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J Wound Ostomy Continence Nurs. 2006 Jul-Aug;33(4):389-95.

Does a continence educational brochure promote health-seeking behavior?

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  • 1Southern Health-Deakin University, Burwood, Malvern, Victoria, Australia.



This study reviewed whether participants who were given a continence education package, which included a Continence Educational Brochure (CEB), and who indicated that they were bothered by incontinence symptoms changed health-seeking behaviors about their incontinence problem because of being given the brochure.


This study used a descriptive and exploratory design. Participants were given the CEB and asked to read the information. They were also asked to complete a continence questionnaire and mail this back to the research team. Participants who indicated that they were bothered by a continence problem and consented to being interviewed were telephoned 2 to 3 months later. They were asked questions to determine their actions and progress in relation to managing their continence problem and whether the CEB had influenced their behavior.


A total of 631 participants (352 females, 55.8%; 279 males, 44.2%) from 4 rural and regional settings in Victoria, Australia, participated. Of this sample, 111 participants (78 females, 70.3%; 33 males, 29.7%) who reported that they were bothered by a continence problem were interviewed 3 months after being given the CEB.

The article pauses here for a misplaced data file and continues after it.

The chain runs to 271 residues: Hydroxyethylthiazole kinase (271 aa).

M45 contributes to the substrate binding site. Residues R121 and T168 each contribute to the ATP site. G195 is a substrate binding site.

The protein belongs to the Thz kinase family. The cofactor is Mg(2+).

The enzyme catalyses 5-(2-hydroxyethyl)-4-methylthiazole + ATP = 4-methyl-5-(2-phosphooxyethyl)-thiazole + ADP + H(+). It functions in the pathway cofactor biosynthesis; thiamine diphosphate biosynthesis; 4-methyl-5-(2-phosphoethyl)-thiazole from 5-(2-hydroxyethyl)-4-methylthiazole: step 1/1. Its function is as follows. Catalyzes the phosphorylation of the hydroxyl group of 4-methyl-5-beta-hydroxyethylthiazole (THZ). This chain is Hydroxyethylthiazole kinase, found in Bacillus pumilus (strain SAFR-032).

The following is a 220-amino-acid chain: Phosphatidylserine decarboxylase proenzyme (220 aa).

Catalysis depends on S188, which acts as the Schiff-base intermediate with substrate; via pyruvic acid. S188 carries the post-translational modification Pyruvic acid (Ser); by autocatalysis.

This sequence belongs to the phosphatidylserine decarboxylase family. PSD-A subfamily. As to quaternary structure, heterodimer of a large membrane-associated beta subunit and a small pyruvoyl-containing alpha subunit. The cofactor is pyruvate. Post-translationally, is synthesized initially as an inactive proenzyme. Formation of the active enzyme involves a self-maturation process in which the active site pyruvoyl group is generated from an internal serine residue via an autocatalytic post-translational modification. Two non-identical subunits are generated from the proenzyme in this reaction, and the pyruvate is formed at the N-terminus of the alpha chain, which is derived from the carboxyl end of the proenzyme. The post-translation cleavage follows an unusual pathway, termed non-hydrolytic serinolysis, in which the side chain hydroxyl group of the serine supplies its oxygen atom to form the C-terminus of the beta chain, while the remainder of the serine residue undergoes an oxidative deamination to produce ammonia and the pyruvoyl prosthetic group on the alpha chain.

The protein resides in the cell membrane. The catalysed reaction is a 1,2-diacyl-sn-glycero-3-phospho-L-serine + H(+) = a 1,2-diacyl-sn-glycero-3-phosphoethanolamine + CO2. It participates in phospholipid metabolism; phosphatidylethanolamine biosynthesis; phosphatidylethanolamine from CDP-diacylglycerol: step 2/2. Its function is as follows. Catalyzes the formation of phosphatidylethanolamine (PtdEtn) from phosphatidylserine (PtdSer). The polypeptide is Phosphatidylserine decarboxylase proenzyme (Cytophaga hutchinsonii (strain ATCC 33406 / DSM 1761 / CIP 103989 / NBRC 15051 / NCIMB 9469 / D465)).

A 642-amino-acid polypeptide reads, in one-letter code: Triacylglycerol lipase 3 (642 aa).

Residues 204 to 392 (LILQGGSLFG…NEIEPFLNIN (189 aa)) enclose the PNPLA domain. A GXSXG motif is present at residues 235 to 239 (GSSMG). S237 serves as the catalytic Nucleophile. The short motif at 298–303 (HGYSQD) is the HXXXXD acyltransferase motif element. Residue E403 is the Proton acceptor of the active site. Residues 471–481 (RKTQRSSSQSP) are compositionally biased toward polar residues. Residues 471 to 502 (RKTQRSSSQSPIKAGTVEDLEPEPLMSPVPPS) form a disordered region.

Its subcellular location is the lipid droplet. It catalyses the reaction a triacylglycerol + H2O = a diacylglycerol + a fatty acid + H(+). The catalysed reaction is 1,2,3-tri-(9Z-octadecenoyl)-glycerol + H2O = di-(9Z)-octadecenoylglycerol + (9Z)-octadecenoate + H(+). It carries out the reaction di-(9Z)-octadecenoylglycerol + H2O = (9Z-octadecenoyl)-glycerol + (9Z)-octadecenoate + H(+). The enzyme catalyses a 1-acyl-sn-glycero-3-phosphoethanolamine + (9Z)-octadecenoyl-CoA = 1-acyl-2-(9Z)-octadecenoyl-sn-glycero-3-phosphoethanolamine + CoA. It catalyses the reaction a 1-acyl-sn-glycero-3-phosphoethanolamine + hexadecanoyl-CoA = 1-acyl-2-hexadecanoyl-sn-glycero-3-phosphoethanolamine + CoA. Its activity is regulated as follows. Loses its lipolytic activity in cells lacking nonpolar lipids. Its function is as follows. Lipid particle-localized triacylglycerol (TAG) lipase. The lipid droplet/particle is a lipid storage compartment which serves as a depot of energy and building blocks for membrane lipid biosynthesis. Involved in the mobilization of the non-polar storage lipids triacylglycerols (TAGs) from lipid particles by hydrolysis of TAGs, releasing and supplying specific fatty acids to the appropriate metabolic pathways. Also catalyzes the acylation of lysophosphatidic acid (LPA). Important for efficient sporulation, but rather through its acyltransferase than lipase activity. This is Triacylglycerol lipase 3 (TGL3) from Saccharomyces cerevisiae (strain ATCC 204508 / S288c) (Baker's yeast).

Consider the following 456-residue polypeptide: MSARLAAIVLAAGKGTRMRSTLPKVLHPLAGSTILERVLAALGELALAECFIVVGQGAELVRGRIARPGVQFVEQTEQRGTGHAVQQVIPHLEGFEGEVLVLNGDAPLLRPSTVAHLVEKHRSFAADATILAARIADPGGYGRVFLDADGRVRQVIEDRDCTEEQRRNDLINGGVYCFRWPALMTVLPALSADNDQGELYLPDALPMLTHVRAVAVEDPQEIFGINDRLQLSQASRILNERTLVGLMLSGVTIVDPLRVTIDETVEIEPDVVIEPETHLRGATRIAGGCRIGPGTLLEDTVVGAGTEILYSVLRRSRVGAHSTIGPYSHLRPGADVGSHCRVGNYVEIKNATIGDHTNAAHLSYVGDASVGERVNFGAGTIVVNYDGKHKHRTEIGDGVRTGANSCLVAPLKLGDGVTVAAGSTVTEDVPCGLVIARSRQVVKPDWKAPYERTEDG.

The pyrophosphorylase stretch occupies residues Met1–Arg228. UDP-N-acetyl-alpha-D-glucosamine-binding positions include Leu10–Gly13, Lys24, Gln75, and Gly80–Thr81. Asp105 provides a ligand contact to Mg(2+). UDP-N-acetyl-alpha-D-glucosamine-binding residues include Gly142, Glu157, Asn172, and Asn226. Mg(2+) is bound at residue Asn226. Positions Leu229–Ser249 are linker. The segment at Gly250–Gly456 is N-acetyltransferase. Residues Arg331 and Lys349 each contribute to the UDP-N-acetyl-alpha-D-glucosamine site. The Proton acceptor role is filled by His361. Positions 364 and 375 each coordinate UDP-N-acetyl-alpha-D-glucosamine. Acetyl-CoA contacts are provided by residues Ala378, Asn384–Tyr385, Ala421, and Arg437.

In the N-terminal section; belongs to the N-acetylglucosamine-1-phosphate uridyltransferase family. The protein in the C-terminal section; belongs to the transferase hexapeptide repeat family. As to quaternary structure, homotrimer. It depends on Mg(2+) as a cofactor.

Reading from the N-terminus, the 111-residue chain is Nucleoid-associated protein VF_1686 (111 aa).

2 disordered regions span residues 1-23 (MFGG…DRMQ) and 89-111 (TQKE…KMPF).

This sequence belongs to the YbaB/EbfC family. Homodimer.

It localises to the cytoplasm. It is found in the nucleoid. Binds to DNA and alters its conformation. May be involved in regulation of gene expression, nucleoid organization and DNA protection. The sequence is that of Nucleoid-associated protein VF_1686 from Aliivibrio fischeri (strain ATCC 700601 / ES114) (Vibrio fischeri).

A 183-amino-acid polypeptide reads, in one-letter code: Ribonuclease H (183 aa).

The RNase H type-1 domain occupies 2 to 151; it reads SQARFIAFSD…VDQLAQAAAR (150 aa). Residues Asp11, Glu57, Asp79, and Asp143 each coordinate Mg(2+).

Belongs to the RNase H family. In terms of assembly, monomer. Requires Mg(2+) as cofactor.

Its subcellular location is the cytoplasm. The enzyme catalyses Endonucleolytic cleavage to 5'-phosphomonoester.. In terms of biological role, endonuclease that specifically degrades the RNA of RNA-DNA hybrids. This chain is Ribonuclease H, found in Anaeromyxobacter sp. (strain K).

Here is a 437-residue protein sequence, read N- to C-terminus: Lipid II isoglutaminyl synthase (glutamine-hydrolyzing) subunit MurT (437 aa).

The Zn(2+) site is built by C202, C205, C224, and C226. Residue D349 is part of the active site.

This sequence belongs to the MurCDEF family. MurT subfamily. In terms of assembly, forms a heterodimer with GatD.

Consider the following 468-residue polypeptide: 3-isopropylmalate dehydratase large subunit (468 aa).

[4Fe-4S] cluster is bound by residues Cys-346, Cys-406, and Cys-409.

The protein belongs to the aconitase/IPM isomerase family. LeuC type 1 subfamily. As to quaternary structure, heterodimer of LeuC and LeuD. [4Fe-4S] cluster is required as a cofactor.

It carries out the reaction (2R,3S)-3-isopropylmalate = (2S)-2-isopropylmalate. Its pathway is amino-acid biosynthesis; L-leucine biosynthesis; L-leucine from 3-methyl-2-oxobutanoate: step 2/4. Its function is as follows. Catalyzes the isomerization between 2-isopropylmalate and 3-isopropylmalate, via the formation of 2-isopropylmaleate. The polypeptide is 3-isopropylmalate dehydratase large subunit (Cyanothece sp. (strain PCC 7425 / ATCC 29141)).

Two thirds of the total sample of participants (n=111) sought help for their continence problem. Approximately 70.3% (n=78) continued to have a continence problem. Of this group, 84.6% were still bothered by the continence problem and 65.4% had taken action to treat their incontinence. Forty-nine participants (44.1%) indicated that they had discussed the issue of bladder or bowel problems with someone directly because of this study or the information contained in the brochure. More than 94% of participants who remembered the CEB indicated that they believed the brochure would be helpful if given to other people.


These findings suggest that the CEB prompted individuals to discuss their continence problem and in fewer cases to seek professional help. Given these findings, distribution of a continence education package is advocated as a continence health promotion strategy.

[PubMed - indexed for MEDLINE]
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